Property on the south side of Touhy across from the lots here involved is zoned commercial and also property to the west of a street along the west side of these lots is zoned commercial. On the north side of Touhy Avenue and a block west are vacant lots zoned commercial and undeveloped. The testimony is in direct conflict on the suitability of lots here involved for a given purpose. The plaintiffs' testimony indicates that they are best adapted for commercial use. The defendant's testimony is that they are best adapted for residential purposes. The plaintiffs' witnesses said that these lots took their characteristics from the usage to the west and to the south. The defendant's witnesses said the lots took their characteristics from the usage to the northeast, east and southeast, and this was residential. There is, therefore, a clear-cut difference of opinion as to which use should determine the proper classification here. Significantly enough, the trial court in the first case did not think that the plaintiffs' evidence warranted much consideration in overcoming the presumption of the validity of the classification and in fact, directed the verdict in favor of the defendant. The Appellate Court said that this was error and remanded it for additional testimony and after it was taken, the present trial judge concluded that the new testimony did nothing to destroy the prima facie case of plaintiffs, that the presumption of validity was overcome, and the evidence of the plaintiffs was clear and convincing. We cannot agree with this conclusion.
[3-5] The plaintiffs purchased this property well knowing that it had a residential classification. This fact does not preclude their challenge of the restriction, but that fact must necessarily be considered in the proceedings. Standard State Bank v. Village of Oak Lawn, 29 Ill.2d 465, 194 N.E.2d 201; Vedovell v. City of Northlake, 22 Ill.2d 611, 177 N.E.2d 124; Kuiken v. County of Cook, 23 Ill.2d 388, 178 N.E.2d 338; Elmhurst Nat. Bank v. City of Chicago, 22 Ill.2d 396, 176 N.E.2d 771. The many variable factors involved in a zoning ordinance case make it more than uncommonly difficult to find a case factually squarely in point. Each case must rest upon its own factual bottom. It is fundamental that a presumption of validity surround a zoning ordinance and that before a court may intervene, it must be established by clear and convincing evidence that the ordinance as applied to the plaintiffs is arbitrary and unreasonable and has no substantial relation to the public health, safety and welfare. La Salle Nat. Bank of Chicago v. County of Cook, 12 Ill.2d 40, 145 N.E.2d 65; Vedovell v. City of Northlake, 22 Ill.2d 611, 177 N.E.2d 124; Standard State Bank v. Village of Oak Lawn, 29 Ill.2d 465, 194 N.E.2d 201; Reskin v. City of Northlake, 55 Ill. App.2d 184, 204 N.E.2d 600. A careful review of the record in this case and the evidence make apropos the following language of the Supreme Court at page 471 of the Illinois Reports in Standard State Bank v. Village of Oak Lawn, 29 Ill.2d 465, 194 N.E.2d 201, 204:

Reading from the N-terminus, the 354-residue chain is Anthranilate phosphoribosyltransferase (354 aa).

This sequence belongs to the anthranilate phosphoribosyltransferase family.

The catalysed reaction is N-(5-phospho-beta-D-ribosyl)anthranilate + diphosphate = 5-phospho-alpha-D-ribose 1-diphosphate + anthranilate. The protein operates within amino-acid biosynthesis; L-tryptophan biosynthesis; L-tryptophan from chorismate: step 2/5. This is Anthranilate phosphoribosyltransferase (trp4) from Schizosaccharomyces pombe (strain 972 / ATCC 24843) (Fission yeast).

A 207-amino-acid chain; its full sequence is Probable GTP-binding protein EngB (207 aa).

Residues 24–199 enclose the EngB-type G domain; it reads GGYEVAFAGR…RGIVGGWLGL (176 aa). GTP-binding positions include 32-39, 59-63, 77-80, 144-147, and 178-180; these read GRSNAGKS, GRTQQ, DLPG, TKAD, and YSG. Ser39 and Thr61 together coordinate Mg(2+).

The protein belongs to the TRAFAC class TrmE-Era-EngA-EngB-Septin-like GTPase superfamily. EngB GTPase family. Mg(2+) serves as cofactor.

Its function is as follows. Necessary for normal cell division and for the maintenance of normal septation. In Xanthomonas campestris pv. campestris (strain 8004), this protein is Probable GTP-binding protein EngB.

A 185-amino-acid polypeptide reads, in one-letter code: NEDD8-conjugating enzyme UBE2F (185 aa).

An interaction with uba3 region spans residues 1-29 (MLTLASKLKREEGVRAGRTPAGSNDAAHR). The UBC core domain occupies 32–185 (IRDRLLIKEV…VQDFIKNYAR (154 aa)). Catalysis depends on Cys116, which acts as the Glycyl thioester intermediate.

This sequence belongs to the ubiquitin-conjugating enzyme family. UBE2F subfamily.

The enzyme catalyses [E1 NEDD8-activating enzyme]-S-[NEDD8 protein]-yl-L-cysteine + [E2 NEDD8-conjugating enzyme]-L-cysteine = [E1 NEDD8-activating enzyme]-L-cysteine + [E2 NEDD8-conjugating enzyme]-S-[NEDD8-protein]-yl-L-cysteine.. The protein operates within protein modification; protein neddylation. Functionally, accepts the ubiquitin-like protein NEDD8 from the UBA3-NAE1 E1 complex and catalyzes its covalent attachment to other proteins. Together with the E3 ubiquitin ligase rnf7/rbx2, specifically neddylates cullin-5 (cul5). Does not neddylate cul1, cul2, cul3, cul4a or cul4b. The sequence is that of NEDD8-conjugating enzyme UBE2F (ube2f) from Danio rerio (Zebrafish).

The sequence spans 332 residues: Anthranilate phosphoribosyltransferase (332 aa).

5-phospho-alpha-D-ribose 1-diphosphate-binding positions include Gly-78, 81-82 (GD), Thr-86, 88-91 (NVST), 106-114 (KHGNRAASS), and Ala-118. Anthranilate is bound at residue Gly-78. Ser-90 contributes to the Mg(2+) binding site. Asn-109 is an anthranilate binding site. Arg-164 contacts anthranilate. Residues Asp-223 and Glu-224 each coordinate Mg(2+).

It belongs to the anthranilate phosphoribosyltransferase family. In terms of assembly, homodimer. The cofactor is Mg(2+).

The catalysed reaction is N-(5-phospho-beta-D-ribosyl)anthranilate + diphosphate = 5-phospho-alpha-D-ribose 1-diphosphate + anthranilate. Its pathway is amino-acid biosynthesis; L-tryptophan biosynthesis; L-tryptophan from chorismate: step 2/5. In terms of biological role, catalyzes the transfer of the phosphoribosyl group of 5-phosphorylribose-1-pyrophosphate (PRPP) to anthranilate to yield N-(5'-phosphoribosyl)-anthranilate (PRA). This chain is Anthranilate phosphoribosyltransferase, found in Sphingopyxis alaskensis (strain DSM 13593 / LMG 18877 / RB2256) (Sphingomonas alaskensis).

"Plaintiff urges that the findings of the trial court cannot be disturbed unless contrary to the manifest weight of the evidence. We agree that this is the rule. It is, however, clear to us that the evidence, when viewed most favorably to plaintiff, falls far short of overcoming the presumptive validity of the ordinance. At best, it accommodates a legitimate difference of opinion as to the reasonableness of the ordinance, and, under such circumstances, the legislative judgment must prevail."
There is nothing in this record which suggests that the judiciary should intervene and substitute its judgment for that of the legislative body to whom the determination of the basic questions here involved is committed. Accordingly, the judgment of the trial court must be and is hereby reversed.
TRAPP, P.J. and CRAVEN, J., concur.